WCCO: Tell me a little bit about your opening and closing selections.

Ghawanmeh: The opening and closing segments are not to be missed. Our opener is due to screen in the Walker Art Center on Wednesday at 7:30 p.m., an event that promises glamour and delight, especially with a reception following the screening. The closing segment will include not only the superb Winter Of Discontent, but will also present the mentioned “secret screening” a film due to make its U.S. premiere in a renowned U.S. film festival soon. Following screening of the two films, Mizna’s Twin Cities Arab Film Festival will present its first awards, a gesture that we have looked forward to making for years.


Festival Highlights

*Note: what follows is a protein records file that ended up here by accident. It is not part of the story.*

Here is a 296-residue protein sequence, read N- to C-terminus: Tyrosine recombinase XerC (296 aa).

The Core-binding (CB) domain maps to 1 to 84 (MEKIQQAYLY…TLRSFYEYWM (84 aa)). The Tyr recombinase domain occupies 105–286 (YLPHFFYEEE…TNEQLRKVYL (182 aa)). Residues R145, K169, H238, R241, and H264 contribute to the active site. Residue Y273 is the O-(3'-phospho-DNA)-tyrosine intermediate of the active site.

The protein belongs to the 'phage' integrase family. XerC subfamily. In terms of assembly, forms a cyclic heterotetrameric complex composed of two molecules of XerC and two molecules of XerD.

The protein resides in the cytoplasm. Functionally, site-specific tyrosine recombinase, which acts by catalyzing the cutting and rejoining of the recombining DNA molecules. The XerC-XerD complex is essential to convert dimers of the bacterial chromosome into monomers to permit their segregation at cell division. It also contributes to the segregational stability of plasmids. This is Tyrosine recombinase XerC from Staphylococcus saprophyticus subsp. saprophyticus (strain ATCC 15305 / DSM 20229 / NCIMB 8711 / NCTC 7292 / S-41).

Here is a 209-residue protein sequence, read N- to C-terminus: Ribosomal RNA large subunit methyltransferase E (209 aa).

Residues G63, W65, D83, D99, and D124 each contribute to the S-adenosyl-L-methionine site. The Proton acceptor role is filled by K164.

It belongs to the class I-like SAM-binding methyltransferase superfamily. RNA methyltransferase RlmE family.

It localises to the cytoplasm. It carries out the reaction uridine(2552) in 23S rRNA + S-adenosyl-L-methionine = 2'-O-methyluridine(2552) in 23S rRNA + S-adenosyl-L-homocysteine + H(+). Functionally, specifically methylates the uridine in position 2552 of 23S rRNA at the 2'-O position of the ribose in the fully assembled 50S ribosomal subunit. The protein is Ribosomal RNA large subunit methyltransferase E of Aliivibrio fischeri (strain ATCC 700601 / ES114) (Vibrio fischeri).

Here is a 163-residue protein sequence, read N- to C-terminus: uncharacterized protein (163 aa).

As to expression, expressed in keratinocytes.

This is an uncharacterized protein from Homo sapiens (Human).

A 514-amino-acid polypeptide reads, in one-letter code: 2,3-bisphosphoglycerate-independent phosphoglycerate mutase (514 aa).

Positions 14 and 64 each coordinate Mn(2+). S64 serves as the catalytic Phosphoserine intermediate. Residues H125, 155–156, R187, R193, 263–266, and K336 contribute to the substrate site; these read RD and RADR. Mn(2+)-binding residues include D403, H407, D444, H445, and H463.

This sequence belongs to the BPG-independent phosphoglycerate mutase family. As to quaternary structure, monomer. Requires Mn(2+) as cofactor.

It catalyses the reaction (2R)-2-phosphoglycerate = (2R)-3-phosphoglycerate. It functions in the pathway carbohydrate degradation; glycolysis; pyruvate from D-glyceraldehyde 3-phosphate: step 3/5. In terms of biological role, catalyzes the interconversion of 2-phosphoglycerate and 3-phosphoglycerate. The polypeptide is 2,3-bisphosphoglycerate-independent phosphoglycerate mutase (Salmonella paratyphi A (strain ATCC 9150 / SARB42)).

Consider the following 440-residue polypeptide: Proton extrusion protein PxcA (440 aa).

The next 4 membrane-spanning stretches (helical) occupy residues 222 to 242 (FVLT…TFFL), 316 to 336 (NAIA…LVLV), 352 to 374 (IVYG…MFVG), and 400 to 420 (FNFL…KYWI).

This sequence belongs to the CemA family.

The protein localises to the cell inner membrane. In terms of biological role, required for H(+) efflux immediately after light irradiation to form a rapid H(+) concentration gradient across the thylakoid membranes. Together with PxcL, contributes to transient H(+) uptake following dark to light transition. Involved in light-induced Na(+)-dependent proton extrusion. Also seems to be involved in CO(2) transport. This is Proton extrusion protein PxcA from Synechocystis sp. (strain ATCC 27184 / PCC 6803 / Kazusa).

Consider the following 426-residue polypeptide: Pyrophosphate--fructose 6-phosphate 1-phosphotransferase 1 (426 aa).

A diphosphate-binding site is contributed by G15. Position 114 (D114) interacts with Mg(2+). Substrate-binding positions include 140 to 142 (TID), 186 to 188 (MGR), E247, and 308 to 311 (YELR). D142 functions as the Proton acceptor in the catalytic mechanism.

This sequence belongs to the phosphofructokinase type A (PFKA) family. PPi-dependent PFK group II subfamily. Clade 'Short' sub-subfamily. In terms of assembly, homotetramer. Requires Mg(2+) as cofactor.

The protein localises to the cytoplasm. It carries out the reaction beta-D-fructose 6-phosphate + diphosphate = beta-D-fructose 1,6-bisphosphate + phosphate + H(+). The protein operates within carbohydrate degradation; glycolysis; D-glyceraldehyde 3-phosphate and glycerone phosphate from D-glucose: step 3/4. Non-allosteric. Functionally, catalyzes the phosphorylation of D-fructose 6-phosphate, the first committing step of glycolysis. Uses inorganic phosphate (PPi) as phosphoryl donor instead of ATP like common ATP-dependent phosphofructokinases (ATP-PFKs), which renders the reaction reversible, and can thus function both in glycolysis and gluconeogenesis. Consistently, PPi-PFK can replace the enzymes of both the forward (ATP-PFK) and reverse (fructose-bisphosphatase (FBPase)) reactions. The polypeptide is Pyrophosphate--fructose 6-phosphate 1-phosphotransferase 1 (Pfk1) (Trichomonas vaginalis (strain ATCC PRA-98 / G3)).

Zabana! (Friday, March 15 at 7:30 p.m.) MN Premiere

Perhaps the single most famous film made within the Arab region is Gillo Pontecorvo’s blistering The Battle of Algiers, a docu-dramatic depiction of Algeria’s battle for independence over France occupation and still one of the most fiercely political films ever made. Zabana! depicts the 1956 execution of Ahmed Zabana, one of the Algerian freedom fighters whose death at 30 by guillotine is considered one of the main reasons the resistance accelerated their efforts on the ground. Imad Benchenni plays the title role.

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Detroit Unleaded (Saturday, March 16 at 4 p.m.)

Want a little bit of Clerks with your sayadiya?  Handsome, charismatic Sami is a Lebanese-American living in Detroit who ends up taking over the family gas station when his father dies, sidelining his college ambitions. His cousin Mike has big plans for the station, intending to bury the competition across the street, but Sami is more interested in wooing the beautiful Naj. Detroit Unleaded isn’t any sort of groundbreaking template-smasher, but offers a gentle spin on the traditional rom-com template.